4.5-8 Tampering with or Fabricating Physical Evidence -- § 53a-155
Revised to November 17, 2015
The defendant is charged [in count ___] with tampering with or fabricating physical evidence. The statute defining this offense reads in pertinent part as follows:
a person is guilty of tampering with or fabricating physical evidence if, believing that (a criminal investigation conducted by a law enforcement agency / an official proceeding) is pending, or about to be instituted, (he/she) <insert as appropriate:>
§ 53a-155 (a) (1): (alters / destroys / conceals / removes) any (record / document / thing) with purpose to impair its verity or availability in such (criminal investigation / official proceeding).
§ 53a-155 (a) (2): (makes / presents / uses) any (record / document / thing) knowing it to be false and with purpose to mislead a public servant who is or may be engaged in such (criminal investigation / official proceeding).
For you to find the defendant guilty of this charge, the state must prove the following elements beyond a reasonable doubt:
Element 1 -
Criminal investigation or official proceeding
The first element is that the defendant believed that (a criminal investigation conducted by a law enforcement agency / an official proceeding) was pending or about to be instituted. It does not matter whether the (investigation / proceeding) was actually pending or not, as long as the defendant believed that it was. An "official proceeding" is any proceeding held or that may be held before any legislative, judicial, administrative, or other agency or official authorized to take evidence under oath, including any referee, hearing examiner, commissioner or notary or other person taking evidence in connection with any proceeding.
Element 2 - Tampering /
fabricating physical evidence
The second element is that the defendant (tampered with / fabricated) physical evidence. "Physical evidence" means any article, object, document, record or other item of physical substance that is or is about to be produced or used as evidence in an official proceeding.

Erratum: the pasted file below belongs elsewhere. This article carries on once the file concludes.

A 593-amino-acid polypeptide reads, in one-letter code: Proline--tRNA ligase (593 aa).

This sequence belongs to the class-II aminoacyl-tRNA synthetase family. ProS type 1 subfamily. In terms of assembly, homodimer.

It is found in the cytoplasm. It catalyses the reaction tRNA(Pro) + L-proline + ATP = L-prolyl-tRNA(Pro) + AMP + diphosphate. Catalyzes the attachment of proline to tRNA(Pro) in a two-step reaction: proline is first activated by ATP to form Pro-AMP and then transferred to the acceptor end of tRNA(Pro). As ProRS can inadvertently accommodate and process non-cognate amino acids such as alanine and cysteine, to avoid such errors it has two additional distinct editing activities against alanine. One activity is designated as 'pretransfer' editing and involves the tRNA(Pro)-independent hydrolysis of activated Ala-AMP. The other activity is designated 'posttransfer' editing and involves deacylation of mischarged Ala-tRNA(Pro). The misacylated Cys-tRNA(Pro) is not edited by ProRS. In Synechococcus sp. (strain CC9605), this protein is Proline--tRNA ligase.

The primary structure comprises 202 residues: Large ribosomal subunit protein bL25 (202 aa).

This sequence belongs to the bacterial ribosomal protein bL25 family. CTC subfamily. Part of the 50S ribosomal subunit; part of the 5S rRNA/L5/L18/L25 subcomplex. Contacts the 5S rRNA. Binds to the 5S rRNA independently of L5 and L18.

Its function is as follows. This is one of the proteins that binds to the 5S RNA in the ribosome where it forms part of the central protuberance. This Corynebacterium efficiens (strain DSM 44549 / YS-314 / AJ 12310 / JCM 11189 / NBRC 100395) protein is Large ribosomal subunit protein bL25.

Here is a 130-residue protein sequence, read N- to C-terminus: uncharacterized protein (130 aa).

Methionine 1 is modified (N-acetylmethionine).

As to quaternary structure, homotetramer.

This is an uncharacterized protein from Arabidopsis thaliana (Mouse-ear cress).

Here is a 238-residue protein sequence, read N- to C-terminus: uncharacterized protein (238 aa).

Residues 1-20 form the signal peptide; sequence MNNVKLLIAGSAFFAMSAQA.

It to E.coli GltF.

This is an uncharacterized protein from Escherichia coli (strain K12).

Element 3 - Intent to deceive
The third element is that the defendant <insert as appropriate:>
(altered / destroyed / concealed / removed) any (record / document / item) with the purpose of impairing its verity or availability in such proceeding.
(made / presented / used) any (record / document / item) knowing it to be false and with the purpose of misleading a public servant holding the (investigation / proceeding).
The defendant must have acted with the specific purpose or intent of (impairing the verity or availability of the evidence / misleading and deceiving the public servant holding the official proceeding). A person acts with intent when (his/her) conscious objective is to cause such result.
In summary, the state must prove beyond a reasonable doubt that 1) the defendant believed that (a criminal investigation conducted by a law enforcement agency / an official proceeding) was pending or about to be instituted, 2) the defendant (tampered with / fabricated) physical evidence, and 3) the defendant <insert specific allegations of tampering/fabricating>.
If you unanimously find that the state has proved beyond a reasonable doubt each of the elements of the crime of tampering with or fabricating physical evidence, then you shall find the defendant guilty. On the other hand, if you unanimously find that the state has failed to prove beyond a reasonable doubt any of the elements, you shall then find the defendant not guilty.
Public Acts 2015, No. 211, § 15, amended this statute to add "a criminal investigation conducted by a law enforcement agency," effective October 1, 2015.
See generally State v. Foreshaw, 214 Conn. 540, 547-49 (1990) (instruction on official proceeding "that may be held" appropriately applied to defendant's conduct in disposing of murder weapon prior to her arrest when it could certainly have been contemplated by the defendant that a trial might ensue); see also State v. Jordan, 314 Conn. 354, 384 (2014) (reaffirming Foreshaw).
"[F]orgery in the second degree and
fabricating evidence are not the 'same offense' for double jeopardy purposes."
State v. Sorvello, 80 Conn. App. 313, 324 (2003), cert. denied, 267 Conn.